• From birth to the 3rd day: the total bilirubin is normally 23-198 µmol / l;straight line - from 0.5 to 10 µmol / l;indirect - from 22.5 to 188 µmol / l.
  • 3-6 days( µmol / L): 27-209( total);1-11( straight line);26-199( indirect).
  • More than a week( µmol / l): 3.5 - 21( total);0-5( straight);3.5-16( indirect).

Laboratory blood bilirubin standards in the laboratory are determined only for the general and direct indicator. Indirect bilirubin is a calculated parameter, its concentration in the blood is found as total bilirubin minus a straight line.

For blood tests for bilirubin in newborns, blood is drawn from the heel or vein on the head. In an adult, blood is taken from a vein.

The bilirubin norm in the blood of men is the same as that of women and amounts to 7-21 µmol / l for the general indicator, for bound bilirubin: 0-5 µmol / l, for free pigment: 7-16 µmol / l. Read more about bilirubin in women at http: //vseproanalizy.ru/ biohimicheskiy-analiz-krovi /belki/ norma-i-prichinyi-otkloneniya-bilirubina-u-zhenshhin.html

Norm bilirubin in an adult does not depend on gender, specific age or hormonal changes.

The fact that children have much more bilirubin in their blood than in adults is due to the fact that after birth there is an increased disintegration of fetal erythrocytes, the content of which is characteristic only for newborns. It is necessary for more efficient supply of oxygen from the mother to the baby through the placenta. Of course, after some time adapting to a new environment, this type of red blood cells is replaced by the one that is present in adults, and bilirubin normally takes on much smaller values.

The norm of bilirubin in pregnancy corresponds to that for adults. With the growth of the fetus, the value may vary slightly, but this practically does not affect the deviation. But if a pregnant woman had a serious increase in bilirubin, it is necessary to find out the reasons as soon as possible. Some diseases that cause high bilirubin in the blood( hepatitis, hemolytic anemia) may increase the risk of premature birth or loss of a child.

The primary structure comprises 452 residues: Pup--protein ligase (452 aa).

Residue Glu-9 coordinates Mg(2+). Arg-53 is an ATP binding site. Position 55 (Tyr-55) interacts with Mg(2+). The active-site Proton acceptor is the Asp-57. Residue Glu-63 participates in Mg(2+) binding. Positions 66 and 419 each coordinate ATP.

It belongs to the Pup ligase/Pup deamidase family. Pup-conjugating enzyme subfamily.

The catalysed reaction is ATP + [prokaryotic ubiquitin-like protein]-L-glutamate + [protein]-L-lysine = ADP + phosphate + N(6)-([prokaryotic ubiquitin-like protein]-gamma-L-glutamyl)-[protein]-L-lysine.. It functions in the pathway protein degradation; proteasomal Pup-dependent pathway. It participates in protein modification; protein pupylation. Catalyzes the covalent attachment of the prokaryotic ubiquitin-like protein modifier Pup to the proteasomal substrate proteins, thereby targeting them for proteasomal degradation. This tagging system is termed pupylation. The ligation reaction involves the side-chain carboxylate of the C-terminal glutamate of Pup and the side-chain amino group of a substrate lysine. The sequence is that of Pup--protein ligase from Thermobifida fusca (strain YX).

In order to compare the results of your blood test, specify the reference values ​​in the laboratory. Usually, next to your result, it is written what kind of bilirubin should be in the norm or which way your value deviates from the norm.

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Why does bilirubin concentration increase?

Elevated bilirubin in the blood carries important information for the doctor, because it usually helps to identify congenital and acquired diseases.

The concentration of bilirubin in the bloodstream may increase for several reasons:

  • Enhanced hemolysis( disintegration) of erythrocytes.
  • Disruption of enzyme production in the liver, which is responsible for the transformation of the insoluble form into conjugated bilirubin.
  • Disruption of the flow of bile into the bladder.
  • Diseases and destruction of the liver.
  • Extraneous external influence on the body's work( from the side of parasites).

In general, the causes of elevated bilirubin in the blood can be classified into several groups, depending on the affected system of the body.

  1. Circulatory system

This group includes hemolytic anemia, Rh-conflict, blood transfusion, incompatible for humans.

These pathologies are associated with increased destruction of red blood cells, and, consequently, an increased content of their decay products.